Why Light Bulbs Burn Out
The main reason why light bulbs burn out is regular use.
Standard incandescent bulbs, which make up 85 percent of the world's lighting, tend to burn more quickly than other types. They last from 750 to 2,500 hours, depending upon the brand. Since most homes use incandescent bulbs for several hours per day, the short lifespan causes them to burn out quickly.
Below are some possible causes of light bulb failure. Some of the causes may lead to electrical shorts or even a fire in your home. Remember, electrical wiring is not a hobby! If you don't feel comfortable working on your electrical problem, please don't take chances - call Jake Electric.
High Voltage in the Home
If the supply voltage to your home is too great, bulbs will generally burn brighter and burn out much faster. To find out, use a voltmeter and check the voltage in an outlet or at the service panel. Usually, you'll like to see a voltage of 115 - 125 volts. Anything more is considered excessive and the utility company should be called to correct the problem. Occasionally this causes problems that are more serious.
Bulbs are Getting Too Hot
Even if you purchased a bulb in the right wattage, your bulb could still be burning out from excessive heat. This is usually the case if you’re using a bulb that is too large for your fixture or when you are using the wrong bulb in an enclosed fixture. Although a larger bulb with the right base type may readily screw into a fixture, a fixture that’s designed to operate a smaller bulb may not be able to adequately disperse heat throughout it. If you think this may be your problem, make sure you’re using the right size bulb for your fixture, or try using a bulb with a lower wattage instead.
Excessive Fixture Vibrations
Another reason your lights could be burning out quickly is that they’re subject to excessive vibration. Fixtures may undergo excessive vibration under a variety of circumstances, but common causes are wobbly ceiling fans or a fixture that’s placed beneath a kid’s room or exercise room. To fix this, consider using a rough service bulb or upgrading to a 130-volt long life light bulb, both of which have thicker filaments that can handle the stress. You may even consider an LED light, since LEDs don’t have filaments to begin with (not to mention they’re more energy efficient).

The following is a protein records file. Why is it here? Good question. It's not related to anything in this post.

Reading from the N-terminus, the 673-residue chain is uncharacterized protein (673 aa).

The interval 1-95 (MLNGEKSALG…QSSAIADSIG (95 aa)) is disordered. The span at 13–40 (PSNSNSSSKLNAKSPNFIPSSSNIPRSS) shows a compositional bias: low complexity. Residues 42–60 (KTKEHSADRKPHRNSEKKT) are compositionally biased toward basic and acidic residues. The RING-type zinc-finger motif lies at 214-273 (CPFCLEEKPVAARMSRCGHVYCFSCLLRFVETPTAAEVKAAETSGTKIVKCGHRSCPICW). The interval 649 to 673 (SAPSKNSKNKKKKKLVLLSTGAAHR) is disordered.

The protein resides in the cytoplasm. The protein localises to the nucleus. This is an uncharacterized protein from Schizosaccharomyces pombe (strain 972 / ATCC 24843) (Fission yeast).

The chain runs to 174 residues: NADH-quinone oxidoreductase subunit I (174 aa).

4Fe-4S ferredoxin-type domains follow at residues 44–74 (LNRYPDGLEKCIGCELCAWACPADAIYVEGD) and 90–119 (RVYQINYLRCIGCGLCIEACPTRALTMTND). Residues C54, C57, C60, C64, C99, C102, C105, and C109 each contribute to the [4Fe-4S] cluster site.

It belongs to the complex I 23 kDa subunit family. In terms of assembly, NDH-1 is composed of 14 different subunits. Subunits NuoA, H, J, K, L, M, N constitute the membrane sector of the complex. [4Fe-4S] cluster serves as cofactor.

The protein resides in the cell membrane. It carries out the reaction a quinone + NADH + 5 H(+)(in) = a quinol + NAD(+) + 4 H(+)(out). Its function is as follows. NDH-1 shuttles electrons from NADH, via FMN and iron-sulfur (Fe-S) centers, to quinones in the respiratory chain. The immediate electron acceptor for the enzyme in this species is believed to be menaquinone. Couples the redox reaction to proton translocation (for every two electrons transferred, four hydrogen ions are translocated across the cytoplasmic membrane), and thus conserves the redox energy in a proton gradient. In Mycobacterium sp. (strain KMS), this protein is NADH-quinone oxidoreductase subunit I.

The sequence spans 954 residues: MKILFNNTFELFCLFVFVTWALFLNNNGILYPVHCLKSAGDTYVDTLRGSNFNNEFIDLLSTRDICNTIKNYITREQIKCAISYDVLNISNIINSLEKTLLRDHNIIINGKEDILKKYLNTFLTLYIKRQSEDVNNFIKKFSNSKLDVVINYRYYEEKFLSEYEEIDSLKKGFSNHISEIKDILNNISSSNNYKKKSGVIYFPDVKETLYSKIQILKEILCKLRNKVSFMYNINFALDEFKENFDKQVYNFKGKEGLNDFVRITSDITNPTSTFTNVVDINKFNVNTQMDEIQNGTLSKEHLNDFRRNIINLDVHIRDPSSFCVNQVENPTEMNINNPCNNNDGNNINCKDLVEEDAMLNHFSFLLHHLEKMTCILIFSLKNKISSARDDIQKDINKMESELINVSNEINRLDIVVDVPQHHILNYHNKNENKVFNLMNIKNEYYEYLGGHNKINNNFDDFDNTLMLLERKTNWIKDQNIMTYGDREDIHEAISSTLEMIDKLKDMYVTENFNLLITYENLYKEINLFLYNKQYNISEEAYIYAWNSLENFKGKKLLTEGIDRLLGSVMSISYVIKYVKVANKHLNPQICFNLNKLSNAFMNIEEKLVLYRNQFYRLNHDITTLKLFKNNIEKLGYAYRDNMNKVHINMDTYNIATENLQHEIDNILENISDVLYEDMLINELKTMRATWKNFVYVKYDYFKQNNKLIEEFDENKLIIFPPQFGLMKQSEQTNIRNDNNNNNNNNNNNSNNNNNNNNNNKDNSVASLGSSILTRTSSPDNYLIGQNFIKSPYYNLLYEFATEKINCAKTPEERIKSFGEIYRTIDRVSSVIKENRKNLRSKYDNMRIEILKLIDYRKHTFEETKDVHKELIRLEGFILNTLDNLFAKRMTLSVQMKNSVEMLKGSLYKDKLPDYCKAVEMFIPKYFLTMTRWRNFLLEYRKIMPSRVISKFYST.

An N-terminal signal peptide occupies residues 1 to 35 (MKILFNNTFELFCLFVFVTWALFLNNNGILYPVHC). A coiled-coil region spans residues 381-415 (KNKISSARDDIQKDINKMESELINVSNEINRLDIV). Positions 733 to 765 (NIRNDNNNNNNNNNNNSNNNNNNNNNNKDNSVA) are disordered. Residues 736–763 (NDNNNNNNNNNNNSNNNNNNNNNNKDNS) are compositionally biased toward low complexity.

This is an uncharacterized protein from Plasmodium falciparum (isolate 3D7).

Bulb Doesn't Light
If a bulb doesn't light even after you've changed the bulb, it's likely that one of the following is the trouble:
- Be sure that you plug in the cord. Check the cord for damage. If it is, install a new cord. Don't tape the cord and cause future problems.
- The outlet or the switch controlling the outlet may be defective or broken. Check for voltage and replace it if necessary.
- Bulbs can be loose in the socket. Tighten the bulb to correct the problem.
Cheap Bulb Don't Last
Sometimes, cheaper bulbs will have little or no solder on the contact point of the bulb. These bulbs will cause you problems and won't last very long. Just because you have a package of four bulbs and installed a new one, doesn't mean that the bulb isn't defective. Try inserting the bulb in another fixture to make sure it works. Next time, buy a better bulb that will give you your money's worth.
Light Bulb Flickers